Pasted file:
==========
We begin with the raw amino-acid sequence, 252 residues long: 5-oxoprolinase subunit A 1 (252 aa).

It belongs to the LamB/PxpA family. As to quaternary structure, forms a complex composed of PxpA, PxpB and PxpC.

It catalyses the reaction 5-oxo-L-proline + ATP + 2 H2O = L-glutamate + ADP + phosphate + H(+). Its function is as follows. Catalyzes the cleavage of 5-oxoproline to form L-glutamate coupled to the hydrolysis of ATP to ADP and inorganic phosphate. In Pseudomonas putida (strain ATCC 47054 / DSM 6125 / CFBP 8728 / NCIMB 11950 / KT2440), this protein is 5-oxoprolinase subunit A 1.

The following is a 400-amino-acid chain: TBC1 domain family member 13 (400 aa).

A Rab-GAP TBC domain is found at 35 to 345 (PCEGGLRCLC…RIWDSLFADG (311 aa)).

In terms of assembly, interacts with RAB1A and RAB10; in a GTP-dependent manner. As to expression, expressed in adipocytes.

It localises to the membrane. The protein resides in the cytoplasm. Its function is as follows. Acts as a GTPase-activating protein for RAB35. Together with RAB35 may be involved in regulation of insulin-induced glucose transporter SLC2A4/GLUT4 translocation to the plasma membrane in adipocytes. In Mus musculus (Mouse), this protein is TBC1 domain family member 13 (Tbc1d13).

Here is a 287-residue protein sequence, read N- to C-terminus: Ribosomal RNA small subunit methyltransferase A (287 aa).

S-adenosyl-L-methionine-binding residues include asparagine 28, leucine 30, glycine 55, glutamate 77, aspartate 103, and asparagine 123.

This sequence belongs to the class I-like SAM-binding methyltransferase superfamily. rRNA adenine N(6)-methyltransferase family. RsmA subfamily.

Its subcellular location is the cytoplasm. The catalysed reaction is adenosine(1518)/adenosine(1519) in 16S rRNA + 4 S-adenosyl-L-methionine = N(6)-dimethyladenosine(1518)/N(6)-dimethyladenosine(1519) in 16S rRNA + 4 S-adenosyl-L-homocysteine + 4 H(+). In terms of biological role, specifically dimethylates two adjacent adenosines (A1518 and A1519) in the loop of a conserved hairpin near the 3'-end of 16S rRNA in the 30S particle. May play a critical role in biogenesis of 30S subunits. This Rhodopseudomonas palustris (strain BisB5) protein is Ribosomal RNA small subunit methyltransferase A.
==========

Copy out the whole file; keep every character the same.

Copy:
We begin with the raw amino-acid sequence, 252 residues long: 5-oxoprolinase subunit A 1 (252 aa).

It belongs to the LamB/PxpA family. As to quaternary structure, forms a complex composed of PxpA, PxpB and PxpC.

It catalyses the reaction 5-oxo-L-proline + ATP + 2 H2O = L-glutamate + ADP + phosphate + H(+). Its function is as follows. Catalyzes the cleavage of 5-oxoproline to form L-glutamate coupled to the hydrolysis of ATP to ADP and inorganic phosphate. In Pseudomonas putida (strain ATCC 47054 / DSM 6125 / CFBP 8728 / NCIMB 11950 / KT2440), this protein is 5-oxoprolinase subunit A 1.

The following is a 400-amino-acid chain: TBC1 domain family member 13 (400 aa).

A Rab-GAP TBC domain is found at 35 to 345 (PCEGGLRCLC…RIWDSLFADG (311 aa)).

In terms of assembly, interacts with RAB1A and RAB10; in a GTP-dependent manner. As to expression, expressed in adipocytes.

It localises to the membrane. The protein resides in the cytoplasm. Its function is as follows. Acts as a GTPase-activating protein for RAB35. Together with RAB35 may be involved in regulation of insulin-induced glucose transporter SLC2A4/GLUT4 translocation to the plasma membrane in adipocytes. In Mus musculus (Mouse), this protein is TBC1 domain family member 13 (Tbc1d13).

Here is a 287-residue protein sequence, read N- to C-terminus: Ribosomal RNA small subunit methyltransferase A (287 aa).

S-adenosyl-L-methionine-binding residues include asparagine 28, leucine 30, glycine 55, glutamate 77, aspartate 103, and asparagine 123.

This sequence belongs to the class I-like SAM-binding methyltransferase superfamily. rRNA adenine N(6)-methyltransferase family. RsmA subfamily.

Its subcellular location is the cytoplasm. The catalysed reaction is adenosine(1518)/adenosine(1519) in 16S rRNA + 4 S-adenosyl-L-methionine = N(6)-dimethyladenosine(1518)/N(6)-dimethyladenosine(1519) in 16S rRNA + 4 S-adenosyl-L-homocysteine + 4 H(+). In terms of biological role, specifically dimethylates two adjacent adenosines (A1518 and A1519) in the loop of a conserved hairpin near the 3'-end of 16S rRNA in the 30S particle. May play a critical role in biogenesis of 30S subunits. This Rhodopseudomonas palustris (strain BisB5) protein is Ribosomal RNA small subunit methyltransferase A.